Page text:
In 1911, Rudolph Blankenburg became Philadelphia's 164th mayor. A German-born dry-goods manufacturer and merchant, he had been active in local affairs since 1880 and was affectionately known as "Old Dutch Cleanser" because of his origins and zealous dedication to reform. During his four years in office, he tried to replace the political cronies appointed by predecessors like John Reyburn with trained professionals, instituted a modern civil service system with on-the-job training and standardized employee benefits, and systematized city contracts. His wife, Lucretia Longshore Blankenburg, was a prominent women's suffragist and an important reform activist in her own right.
George H. Boker (director) Playwright and poet
While almost forgotten today, George Henry Boker was a well-known poet, playwright, and diplomat in the mid-19th century. He was originally trained as a lawyer but after traveling in Europe, he was inspired to become a writer instead. He published a few books of unremarkable lyric poetry in the 1840s and then turned to drama, becoming one of the most successful American playwrights by the mid-1850s. He specialized in blank verse romantic tragedies, usually in historical European settings; his best known was the 1855 Francesca da Rimini. In the 1860s, he returned to writing lyric poetry, especially sonnets.
During the Civil War, Boker helped organize (and later became president of) the Union League to support the war effort and published Poems of the War, a collection of lyric poetry In recognition of his services, President Ulysses S. Grant appointed him Minister (Ambassador) to the Ottoman Empire in 1871 and, four years later, to Russia.
His father, Charles S. Boker, was also a director of the Mechanics' bank, and later was president of the much larger Girard Bank during the 1857-8 financial crisis. George Boker’s The Book of the Dead was a response to his father's posthumous critics.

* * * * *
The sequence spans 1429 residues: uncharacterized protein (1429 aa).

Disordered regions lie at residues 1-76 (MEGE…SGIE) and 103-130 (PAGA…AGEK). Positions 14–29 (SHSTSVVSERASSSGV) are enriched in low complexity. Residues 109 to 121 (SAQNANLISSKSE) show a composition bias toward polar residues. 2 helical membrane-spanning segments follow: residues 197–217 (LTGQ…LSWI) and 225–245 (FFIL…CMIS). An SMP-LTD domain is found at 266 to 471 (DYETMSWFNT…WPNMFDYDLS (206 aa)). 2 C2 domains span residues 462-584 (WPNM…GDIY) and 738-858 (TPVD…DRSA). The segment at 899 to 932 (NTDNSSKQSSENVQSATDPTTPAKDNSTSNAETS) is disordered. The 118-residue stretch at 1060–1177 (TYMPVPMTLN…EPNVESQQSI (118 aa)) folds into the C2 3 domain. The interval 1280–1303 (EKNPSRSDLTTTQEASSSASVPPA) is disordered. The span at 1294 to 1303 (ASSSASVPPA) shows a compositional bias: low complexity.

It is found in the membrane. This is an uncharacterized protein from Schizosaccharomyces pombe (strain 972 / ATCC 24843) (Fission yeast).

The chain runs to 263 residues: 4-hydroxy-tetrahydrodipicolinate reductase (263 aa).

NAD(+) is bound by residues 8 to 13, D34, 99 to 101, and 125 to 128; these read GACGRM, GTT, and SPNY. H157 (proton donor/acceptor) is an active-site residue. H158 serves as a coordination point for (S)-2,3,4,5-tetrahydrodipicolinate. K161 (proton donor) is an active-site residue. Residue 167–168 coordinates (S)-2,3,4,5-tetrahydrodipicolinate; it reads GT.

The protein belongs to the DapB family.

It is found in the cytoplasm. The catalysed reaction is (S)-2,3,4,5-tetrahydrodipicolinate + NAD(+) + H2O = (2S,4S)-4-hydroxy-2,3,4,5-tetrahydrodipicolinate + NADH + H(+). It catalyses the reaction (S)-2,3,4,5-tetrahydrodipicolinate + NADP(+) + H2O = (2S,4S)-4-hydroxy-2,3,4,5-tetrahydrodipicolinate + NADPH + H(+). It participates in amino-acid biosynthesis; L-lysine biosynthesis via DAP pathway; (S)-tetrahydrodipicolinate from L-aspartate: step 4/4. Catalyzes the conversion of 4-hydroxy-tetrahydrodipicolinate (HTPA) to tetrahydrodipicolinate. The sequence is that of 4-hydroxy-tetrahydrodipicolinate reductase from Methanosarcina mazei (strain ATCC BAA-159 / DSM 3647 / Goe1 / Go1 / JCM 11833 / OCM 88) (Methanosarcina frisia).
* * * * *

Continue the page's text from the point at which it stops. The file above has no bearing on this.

Edward H. Coates (director) Pennsylvania Academy of Fine Arts
Mechanics' Bank director Edward H. Coates was a businessman and art patron most notorious for his association with Thomas Eakins, perhaps the greatest American realist painter. As chairman of the Pennsylvania Academy of Fine Arts’ Committee on Instruction, Coates was instrumental in appointing Eakins as director and supported reforms like teaching anatomy from nude models instead of plaster casts. In 1883, the two served together on a University of Pennsylvania's committee to oversee the photographer Eadweard Muybridge's pioneering studies of human and animal movement. However, he soon grew uncomfortable with many of his practices, especially his use of students as models. In 1885, he commissioned "The Swimming Hole," but rejected the finished painting for its explicit and erotic depiction of male students and friends. The following year, he fired Eakins for removing a drapery from a male model in front of female students, though he continued to buy his paintings.